This isn't an easy book to read, probably the reason so many have reviewed it negatively. But, this is a brilliantly written book, just not for everyone.

This novel is written with a seldom-seen narrative structure. In this structure the story begins with a simple, perhaps commonplace, connection between a group of people (in this case, someone dies, which has some effect on each of these characters). The narrative then explores how each character's life led him or her to be present for that connecting event and then the character moves on past the single event. As this structure is used for a character study, the connecting event may not even be particularly important. Instead, we see a collection of interconnected characters as the main thrust of the novel, rather than a single story unfolding. In this case, we follow how the death at the beginning of the novel affects approximately 18 characters.

I highly recommend this book to those who want to read something thought-provoking and actually about the real world. But, if you want some light reading that you don't have to think about, then stay away from "The Casual Vacancy".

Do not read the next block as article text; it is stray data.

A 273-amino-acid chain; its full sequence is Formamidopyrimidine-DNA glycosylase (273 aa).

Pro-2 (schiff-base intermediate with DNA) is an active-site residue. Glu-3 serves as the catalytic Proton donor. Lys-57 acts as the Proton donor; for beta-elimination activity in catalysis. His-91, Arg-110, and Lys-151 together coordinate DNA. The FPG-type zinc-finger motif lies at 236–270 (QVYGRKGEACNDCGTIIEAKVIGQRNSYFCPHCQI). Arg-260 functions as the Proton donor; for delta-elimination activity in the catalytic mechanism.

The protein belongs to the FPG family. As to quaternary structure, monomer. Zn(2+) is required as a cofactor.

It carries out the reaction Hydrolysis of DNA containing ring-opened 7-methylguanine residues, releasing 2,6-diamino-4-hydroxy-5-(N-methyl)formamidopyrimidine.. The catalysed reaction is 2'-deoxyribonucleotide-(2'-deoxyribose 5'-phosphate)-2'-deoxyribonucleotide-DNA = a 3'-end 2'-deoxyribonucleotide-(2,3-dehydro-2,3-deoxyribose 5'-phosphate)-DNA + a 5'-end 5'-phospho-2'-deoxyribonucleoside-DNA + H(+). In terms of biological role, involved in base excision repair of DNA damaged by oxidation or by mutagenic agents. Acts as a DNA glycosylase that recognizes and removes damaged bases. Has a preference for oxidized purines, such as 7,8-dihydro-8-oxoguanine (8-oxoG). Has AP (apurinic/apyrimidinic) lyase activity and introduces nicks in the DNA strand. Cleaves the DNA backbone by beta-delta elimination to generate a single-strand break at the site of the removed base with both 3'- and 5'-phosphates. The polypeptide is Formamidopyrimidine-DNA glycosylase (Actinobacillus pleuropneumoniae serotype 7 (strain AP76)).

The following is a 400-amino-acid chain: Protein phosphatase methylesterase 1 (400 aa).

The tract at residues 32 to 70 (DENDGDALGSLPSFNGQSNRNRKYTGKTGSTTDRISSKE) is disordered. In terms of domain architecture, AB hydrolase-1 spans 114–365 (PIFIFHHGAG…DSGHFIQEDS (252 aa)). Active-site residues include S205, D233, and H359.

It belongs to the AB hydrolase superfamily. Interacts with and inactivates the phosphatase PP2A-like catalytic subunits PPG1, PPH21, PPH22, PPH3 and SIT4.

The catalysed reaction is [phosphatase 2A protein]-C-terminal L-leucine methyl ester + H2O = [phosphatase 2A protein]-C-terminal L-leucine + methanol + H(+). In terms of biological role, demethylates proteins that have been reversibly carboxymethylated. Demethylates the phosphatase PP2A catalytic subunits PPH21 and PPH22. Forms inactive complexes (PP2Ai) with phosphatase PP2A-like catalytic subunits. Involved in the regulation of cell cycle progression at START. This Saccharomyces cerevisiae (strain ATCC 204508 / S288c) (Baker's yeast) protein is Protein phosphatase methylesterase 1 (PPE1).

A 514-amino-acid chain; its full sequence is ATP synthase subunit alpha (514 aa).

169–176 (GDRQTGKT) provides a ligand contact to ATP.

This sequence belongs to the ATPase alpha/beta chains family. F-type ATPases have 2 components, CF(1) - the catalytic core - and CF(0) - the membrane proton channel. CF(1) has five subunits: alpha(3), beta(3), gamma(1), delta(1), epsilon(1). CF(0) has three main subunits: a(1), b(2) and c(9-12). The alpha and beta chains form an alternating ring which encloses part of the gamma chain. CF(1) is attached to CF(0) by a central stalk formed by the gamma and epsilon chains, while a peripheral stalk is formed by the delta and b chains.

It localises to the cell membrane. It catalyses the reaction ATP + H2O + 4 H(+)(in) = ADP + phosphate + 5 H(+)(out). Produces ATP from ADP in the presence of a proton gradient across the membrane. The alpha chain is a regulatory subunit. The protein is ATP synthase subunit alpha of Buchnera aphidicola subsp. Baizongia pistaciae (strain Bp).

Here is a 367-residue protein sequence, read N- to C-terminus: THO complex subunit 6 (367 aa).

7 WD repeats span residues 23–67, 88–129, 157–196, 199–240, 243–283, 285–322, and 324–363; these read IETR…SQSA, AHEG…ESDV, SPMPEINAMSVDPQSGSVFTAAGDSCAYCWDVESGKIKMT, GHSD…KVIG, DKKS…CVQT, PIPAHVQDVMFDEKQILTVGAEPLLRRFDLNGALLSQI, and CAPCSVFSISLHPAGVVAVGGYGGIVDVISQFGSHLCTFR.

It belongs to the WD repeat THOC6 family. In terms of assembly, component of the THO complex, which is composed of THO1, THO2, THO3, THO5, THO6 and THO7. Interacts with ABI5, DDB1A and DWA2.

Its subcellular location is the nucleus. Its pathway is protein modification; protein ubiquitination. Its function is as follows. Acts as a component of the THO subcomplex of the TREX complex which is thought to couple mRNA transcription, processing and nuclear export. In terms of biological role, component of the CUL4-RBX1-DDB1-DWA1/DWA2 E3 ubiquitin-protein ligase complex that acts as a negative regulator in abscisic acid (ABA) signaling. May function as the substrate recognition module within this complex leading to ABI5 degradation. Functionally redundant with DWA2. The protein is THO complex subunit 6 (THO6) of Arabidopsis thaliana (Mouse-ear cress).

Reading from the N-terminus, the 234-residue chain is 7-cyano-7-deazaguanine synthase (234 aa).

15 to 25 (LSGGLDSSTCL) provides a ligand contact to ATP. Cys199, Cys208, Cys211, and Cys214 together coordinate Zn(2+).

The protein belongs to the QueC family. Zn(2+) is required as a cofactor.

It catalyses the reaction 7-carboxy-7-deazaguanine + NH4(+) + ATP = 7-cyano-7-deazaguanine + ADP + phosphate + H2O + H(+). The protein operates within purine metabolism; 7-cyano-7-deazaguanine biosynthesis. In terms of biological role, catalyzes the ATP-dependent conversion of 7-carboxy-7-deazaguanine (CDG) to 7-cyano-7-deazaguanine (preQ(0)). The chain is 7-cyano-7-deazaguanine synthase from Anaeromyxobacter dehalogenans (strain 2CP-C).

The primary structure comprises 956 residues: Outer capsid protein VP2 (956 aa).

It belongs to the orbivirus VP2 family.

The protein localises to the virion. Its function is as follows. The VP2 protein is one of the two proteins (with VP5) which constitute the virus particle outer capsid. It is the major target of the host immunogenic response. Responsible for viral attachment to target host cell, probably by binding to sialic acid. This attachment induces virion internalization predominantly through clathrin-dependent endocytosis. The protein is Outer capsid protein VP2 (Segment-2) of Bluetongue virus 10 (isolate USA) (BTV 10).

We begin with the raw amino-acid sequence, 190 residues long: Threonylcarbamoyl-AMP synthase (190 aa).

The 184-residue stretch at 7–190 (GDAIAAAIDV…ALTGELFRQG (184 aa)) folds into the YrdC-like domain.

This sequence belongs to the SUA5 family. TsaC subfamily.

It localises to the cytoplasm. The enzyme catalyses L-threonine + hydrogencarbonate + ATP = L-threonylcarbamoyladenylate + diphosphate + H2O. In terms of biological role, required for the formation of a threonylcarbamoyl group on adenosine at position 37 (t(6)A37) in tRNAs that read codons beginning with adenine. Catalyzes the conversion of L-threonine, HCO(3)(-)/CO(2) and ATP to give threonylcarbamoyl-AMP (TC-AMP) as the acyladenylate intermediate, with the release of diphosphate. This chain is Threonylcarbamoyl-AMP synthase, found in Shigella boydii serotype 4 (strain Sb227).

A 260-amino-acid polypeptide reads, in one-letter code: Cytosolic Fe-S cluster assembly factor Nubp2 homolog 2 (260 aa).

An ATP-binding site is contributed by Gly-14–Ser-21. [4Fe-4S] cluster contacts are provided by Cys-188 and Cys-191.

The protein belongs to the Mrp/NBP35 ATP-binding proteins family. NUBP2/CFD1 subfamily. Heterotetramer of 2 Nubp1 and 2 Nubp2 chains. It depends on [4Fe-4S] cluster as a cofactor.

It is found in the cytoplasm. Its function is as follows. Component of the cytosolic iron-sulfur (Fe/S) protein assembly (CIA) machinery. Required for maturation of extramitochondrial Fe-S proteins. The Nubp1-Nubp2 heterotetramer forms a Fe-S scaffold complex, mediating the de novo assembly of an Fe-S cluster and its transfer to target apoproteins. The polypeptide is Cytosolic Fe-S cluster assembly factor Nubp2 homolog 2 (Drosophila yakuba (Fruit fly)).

To those who reviewed it negatively because it wasn't like Harry Potter, I can only ask whether they were paying attention. Rowling explored many of these themes, hidden behind the window dressing of fantasy, in those books. That is why Harry Potter was not just another of the countless stories about magical children. She continues this exploration in "The Casual Vacancy", but without the magic and without the restrictions of children's literature.

Edited to add: I realize that Rowling has described this as a dark comedy. I don't know why she has said that. Perhaps she had intended this to be a comedy, and there are some satirical scenes, but it grew into something else as she developed and revised it. Whatever the case, I saw very little that was humorous in this book. I did greatly appreciate the book, but I don't know why she would claim it was a comedy, dark or otherwise.
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This book is absolutely breathtaking. Every page is filled with illustrations. It's just so beautiful. I love how they've come out with these books with the 3rd one on the way next month. It's an interesting take on the classic book from JK Rowling. It really has you picturing exactly what's going on with each page.

Harry Potter has spanned an entire generation and hopefully with these versions, it'll have kids wanting to put down their electronic devices and pick up a book again.
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on October 15, 2017
The first two illustrated versions were beautiful. This one really let me down. I felt like there was a lack of variety of illustrations, and the ones that there were didn’t have the detail and complexity of the previous books. Perhaps (darn it) a year isn’t enough time to create the art captured before. I hope the next one goes back to the detail and breathtaking art of books one and two.